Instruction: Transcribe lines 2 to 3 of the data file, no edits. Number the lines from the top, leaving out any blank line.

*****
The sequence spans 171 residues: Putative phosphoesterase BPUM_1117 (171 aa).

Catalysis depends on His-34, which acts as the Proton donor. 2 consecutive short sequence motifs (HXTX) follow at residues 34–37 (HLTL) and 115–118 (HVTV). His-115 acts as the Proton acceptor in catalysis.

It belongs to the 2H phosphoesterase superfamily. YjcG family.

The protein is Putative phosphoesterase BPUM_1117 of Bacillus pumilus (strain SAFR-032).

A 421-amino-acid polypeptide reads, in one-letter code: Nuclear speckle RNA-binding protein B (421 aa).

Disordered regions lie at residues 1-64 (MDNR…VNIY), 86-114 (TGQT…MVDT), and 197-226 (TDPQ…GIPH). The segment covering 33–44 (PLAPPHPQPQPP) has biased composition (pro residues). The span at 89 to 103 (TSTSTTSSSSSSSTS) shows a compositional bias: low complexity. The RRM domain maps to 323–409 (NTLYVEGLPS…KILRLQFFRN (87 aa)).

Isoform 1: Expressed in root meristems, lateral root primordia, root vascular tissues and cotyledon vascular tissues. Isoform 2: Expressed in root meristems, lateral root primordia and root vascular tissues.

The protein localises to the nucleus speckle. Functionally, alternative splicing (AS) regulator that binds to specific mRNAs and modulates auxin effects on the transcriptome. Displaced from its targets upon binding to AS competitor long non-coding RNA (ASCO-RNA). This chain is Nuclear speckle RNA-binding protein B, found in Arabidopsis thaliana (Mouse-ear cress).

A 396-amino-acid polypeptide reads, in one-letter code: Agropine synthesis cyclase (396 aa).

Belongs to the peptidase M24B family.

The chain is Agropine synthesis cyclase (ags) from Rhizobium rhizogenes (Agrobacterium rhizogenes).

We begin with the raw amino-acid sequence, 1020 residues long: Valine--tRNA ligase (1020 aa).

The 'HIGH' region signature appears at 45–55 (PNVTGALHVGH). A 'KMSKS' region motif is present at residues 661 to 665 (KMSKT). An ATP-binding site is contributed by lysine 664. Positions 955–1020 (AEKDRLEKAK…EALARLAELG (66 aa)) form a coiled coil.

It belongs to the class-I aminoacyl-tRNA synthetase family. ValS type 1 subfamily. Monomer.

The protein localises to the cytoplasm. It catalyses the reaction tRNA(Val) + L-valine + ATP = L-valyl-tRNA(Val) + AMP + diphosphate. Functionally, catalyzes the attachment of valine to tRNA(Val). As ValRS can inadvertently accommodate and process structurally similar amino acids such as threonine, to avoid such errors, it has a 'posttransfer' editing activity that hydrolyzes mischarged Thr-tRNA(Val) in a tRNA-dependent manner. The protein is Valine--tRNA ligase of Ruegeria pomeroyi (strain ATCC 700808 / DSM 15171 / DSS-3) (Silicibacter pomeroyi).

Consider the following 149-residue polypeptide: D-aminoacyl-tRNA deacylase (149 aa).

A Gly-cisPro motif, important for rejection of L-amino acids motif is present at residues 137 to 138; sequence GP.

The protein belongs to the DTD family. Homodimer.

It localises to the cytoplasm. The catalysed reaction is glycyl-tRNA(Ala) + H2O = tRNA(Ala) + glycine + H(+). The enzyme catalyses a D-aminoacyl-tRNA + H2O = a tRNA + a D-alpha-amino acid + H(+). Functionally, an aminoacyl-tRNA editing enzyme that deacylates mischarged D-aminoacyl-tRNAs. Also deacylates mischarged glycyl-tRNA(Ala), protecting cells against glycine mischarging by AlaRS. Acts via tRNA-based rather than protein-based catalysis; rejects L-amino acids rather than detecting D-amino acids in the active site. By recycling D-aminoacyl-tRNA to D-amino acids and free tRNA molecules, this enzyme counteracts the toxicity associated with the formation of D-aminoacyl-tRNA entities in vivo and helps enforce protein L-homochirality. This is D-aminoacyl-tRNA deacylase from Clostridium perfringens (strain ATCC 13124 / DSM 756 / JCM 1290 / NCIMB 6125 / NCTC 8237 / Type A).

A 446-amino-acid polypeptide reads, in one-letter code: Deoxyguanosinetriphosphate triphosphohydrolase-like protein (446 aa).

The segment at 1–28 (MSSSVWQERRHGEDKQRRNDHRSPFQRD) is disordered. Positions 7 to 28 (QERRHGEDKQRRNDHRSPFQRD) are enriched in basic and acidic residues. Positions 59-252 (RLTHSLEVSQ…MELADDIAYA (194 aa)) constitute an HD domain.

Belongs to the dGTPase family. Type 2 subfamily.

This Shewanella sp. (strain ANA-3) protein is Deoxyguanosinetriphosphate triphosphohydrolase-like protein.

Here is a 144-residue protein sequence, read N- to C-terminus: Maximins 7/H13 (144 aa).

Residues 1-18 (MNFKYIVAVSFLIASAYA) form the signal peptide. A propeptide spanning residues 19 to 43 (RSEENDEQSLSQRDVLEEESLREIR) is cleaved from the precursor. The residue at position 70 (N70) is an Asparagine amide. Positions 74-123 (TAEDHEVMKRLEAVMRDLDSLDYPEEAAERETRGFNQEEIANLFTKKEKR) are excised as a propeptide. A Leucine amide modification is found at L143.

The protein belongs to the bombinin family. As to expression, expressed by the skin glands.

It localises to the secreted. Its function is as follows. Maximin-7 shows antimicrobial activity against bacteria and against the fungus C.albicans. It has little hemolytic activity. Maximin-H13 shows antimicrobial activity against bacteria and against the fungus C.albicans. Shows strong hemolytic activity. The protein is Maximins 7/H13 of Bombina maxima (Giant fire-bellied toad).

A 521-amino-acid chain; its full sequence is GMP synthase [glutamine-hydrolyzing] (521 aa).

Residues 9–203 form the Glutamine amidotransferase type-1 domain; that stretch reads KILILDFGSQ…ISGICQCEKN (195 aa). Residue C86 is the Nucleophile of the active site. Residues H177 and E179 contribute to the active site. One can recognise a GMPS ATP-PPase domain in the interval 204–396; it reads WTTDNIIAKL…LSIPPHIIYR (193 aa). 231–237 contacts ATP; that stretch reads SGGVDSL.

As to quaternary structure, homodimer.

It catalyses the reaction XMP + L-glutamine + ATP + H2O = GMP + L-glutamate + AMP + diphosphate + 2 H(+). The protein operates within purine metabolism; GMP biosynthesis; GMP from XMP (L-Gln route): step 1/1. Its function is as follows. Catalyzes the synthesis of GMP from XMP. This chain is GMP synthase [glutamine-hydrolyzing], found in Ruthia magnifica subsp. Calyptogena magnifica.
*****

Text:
Catalysis depends on His-34, which acts as the Proton donor. 2 consecutive short sequence motifs (HXTX) follow at residues 34–37 (HLTL) and 115–118 (HVTV). His-115 acts as the Proton acceptor in catalysis.

It belongs to the 2H phosphoesterase superfamily. YjcG family.